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Adobe Gamma with Elements 2

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  • Adobe Gamma with Elements 2

    I am looking for help on using the Adobe Gamma in Ele.2.
    Basically a newbie tutorial to get me going. Richard, I've ordered your book and wish to thank you on your dedication in helping the growing masses of newbies with understanding the ins and outs of photo retouching. Speaking for myself, the full blown version of PS is out of my budget range, but reading your posts here and in other forums, you have shown me that Elements 2 can be a very powerful software with a price point that can be justified for the novice snapper. My only fear is that the book royalties will make you rich enough that you will finally say " I've had it with these Crowbar busting newbies" and buy a Island in the Pacific for your retirement and leave us. Thanks again.

  • #2
    Greg, I am not a PSE user - but Adobe Gamma should not be different for these here goes:

    One often assumes consistent lighting and viewing conditions which do not change hour by hour or day to day, when getting serious about the monitor display.

    It also helps to clean the monitor now and then too. <g> Seriously!

    Here is a link to the offical guide:

    And here are my own brief thoughts on the subject:

    i) Consider hardware/software spyders if monitor colour display is important or if softproofing is important (your printer profile must be accurate though for softproofing to work, if PSE has softproofing).

    If you do go down the visual Adobe Gamma (AG) route instead of hardware readings:

    ii) Use the AG assistant/wizard to start with, it is step by step and less confusing than the control panel display when you are new to things.

    iii) Using the LOAD button, load in a basic monitor profile which generally describes your monitor (the better the description the better the result of AG). This is VERY CRITICAL for colour display, but not as much for brightness and white/black point display which are later edited by the AG controls (which also affect colour display).

    In Photoshop, this may mean making your own fake monitor profile which describes the monitor better than a stock canned profile - which is done using the custom RGB work space option (PSE may not have this ability). Not many folk do this, they usually just run with any profile and then wonder why colour does not match. <g>

    iv) Next set the brightness and contrast settings on your monitor as per the instructions - this is hard as the black point also affects the midtone brightness or gamma, so it can take some fine tuning.

    v) Then follow the rest of the steps that the assistant/wizard takes you through. If unsure do not change phosphors and other settings from the profile which you loaded in the first step.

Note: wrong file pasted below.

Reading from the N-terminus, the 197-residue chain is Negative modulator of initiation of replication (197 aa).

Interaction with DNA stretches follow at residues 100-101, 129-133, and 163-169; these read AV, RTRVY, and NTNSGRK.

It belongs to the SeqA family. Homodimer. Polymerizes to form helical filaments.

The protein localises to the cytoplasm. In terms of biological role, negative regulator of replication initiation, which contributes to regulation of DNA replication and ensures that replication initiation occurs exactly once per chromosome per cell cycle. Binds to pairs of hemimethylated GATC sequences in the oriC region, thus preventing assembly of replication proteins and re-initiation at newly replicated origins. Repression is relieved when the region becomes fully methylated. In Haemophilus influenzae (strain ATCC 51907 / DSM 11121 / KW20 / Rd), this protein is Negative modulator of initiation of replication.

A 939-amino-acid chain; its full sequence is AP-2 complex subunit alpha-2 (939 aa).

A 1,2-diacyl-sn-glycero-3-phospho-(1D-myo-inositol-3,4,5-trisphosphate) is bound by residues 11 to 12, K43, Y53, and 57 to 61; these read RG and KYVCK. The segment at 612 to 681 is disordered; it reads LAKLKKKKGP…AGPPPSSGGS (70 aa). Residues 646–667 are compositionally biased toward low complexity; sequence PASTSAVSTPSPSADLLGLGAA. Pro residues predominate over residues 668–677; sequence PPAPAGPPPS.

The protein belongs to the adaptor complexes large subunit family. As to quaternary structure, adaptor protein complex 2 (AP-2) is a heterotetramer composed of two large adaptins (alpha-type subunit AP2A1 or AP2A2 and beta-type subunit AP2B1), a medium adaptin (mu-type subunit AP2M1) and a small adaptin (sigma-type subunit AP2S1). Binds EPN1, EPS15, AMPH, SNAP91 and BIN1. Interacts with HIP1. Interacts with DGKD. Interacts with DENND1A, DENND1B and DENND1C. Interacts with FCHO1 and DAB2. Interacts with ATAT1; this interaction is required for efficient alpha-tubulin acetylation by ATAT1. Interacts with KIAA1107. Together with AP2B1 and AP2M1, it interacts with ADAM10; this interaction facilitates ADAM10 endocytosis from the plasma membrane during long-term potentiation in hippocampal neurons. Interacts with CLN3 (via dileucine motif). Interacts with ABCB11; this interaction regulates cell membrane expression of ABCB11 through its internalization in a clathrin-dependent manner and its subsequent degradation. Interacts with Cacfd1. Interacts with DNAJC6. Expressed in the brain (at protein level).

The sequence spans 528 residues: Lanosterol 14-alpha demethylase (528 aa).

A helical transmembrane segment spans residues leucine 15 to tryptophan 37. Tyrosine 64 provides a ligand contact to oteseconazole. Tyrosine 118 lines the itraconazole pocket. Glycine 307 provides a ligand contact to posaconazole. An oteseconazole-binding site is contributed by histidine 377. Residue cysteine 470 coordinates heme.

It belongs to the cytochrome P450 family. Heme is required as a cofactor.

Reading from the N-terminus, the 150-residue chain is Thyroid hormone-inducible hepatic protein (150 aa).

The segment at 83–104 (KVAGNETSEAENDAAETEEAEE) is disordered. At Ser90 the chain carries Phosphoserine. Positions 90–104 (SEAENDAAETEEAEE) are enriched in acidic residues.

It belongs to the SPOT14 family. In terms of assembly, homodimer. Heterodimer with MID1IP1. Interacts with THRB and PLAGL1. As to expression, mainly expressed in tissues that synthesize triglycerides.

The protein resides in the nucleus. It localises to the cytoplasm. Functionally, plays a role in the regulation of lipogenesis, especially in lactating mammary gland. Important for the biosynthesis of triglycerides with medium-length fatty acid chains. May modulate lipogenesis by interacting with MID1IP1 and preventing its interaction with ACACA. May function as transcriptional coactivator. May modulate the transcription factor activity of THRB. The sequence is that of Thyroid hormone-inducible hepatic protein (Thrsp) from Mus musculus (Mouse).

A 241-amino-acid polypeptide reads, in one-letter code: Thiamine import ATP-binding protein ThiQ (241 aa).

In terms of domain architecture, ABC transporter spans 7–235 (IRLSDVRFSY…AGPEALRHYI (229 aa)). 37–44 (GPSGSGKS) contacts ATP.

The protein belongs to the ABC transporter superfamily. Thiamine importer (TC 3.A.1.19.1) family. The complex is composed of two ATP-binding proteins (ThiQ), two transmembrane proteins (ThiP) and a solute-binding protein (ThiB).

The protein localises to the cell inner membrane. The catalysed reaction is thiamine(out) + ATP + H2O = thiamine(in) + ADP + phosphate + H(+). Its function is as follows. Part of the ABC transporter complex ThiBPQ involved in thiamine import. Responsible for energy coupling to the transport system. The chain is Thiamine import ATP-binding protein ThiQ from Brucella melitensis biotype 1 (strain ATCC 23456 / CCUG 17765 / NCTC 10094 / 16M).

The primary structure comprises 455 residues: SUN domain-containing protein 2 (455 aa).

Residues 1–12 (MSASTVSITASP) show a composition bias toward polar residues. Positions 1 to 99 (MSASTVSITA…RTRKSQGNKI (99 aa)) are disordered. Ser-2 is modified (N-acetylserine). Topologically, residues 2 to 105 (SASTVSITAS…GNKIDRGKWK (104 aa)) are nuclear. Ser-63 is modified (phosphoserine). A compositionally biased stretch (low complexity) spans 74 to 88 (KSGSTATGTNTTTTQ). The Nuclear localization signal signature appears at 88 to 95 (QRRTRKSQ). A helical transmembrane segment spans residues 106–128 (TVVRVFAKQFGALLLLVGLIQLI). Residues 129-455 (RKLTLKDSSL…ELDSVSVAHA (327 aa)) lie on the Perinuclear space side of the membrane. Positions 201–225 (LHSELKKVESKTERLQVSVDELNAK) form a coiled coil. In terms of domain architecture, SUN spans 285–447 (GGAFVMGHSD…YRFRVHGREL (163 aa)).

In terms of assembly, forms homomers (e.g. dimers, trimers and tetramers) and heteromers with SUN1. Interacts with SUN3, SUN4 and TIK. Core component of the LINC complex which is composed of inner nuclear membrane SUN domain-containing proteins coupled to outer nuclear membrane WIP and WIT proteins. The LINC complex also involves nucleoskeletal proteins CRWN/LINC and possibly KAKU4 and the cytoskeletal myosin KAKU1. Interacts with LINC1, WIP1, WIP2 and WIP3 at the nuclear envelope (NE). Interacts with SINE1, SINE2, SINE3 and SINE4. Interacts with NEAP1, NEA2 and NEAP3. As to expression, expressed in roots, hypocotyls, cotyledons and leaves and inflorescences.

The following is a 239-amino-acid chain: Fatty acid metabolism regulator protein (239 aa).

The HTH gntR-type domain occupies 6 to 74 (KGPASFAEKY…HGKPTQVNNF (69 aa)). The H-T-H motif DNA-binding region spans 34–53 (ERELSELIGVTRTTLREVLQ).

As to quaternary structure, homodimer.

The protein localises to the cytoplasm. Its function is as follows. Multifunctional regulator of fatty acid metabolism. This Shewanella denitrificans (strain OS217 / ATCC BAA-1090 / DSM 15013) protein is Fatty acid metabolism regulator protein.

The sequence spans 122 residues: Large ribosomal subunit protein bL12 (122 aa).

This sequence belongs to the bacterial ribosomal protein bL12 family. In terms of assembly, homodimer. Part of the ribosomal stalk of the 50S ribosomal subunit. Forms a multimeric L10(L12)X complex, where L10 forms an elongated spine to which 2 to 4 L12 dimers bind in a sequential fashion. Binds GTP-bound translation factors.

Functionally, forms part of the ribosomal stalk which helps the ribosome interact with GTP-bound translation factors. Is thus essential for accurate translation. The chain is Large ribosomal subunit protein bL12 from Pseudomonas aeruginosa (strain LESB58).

You should be changing the gamma slider, but if the profile is accurate you should not need to change the phosphors or white point temp. etc.

    TIP: If your monitor can be set by hardware/software controls to display a certian white temp. (say 6500K) - then this value should match the white point value that is being used in AG. I will often set the monitor to display 6500K and then tell AG that the profile is using 6500K (changing the default of 9300K or whatever the loaded profile has to match the current hardware setting).

    Not sure what else I can say on AG - the wizard is pretty good at walking one through the steps.

    A VERY GOOD page on monitor calibration can be found here:

    What I do is download the GAMMA target image from Norman's site,

    open this in a web browser (Mac users turn ColorSync display off in their browser if using it) or in a simple non colour managed graphics viewer. I also load up Adobe Gamma. Then I use the target image to help verify the gamma and blackpoint that I am using in Photoshop. Norman's black point and gamma scale are very good at fine tuning the AG settings.

    Since this is all a subjective approach, it is common to have a great degree of variation between calibrations - which is where hardware is not subjective and can make unbiased readings and give a more consistent and accurate calibration.

    Please post back for discussion of the finer points, but between the built-in assistant/wizard the the above you should have enough to go by until you can ask more specific questions.

    Hope this helps.

    Stephen Marsh.


    • #3

      Stephen, thank you for your reply. The info is exactly what I needed to get the ball rolling.


      • #4
        Just Do It!

        I recently went to a friends house with a C.D. full of images to
        show off my new shots of a model rocket launch and was surprised how bad they looked on his monitor. We surfed to Stephen's post in this thread and went through the routine on calibration. That made the difference and my friend was shocked at how badly his monitor had been performing. If you are manipulating digital images, take the time to calibrate your monitor if you have not not done so. You will be happily surprised. He later told me he had been printing out some of his images and was ready to try buying another printer due to the poor coloration. His printer is now safe from the dumpster and is going broke buying ink and paper.


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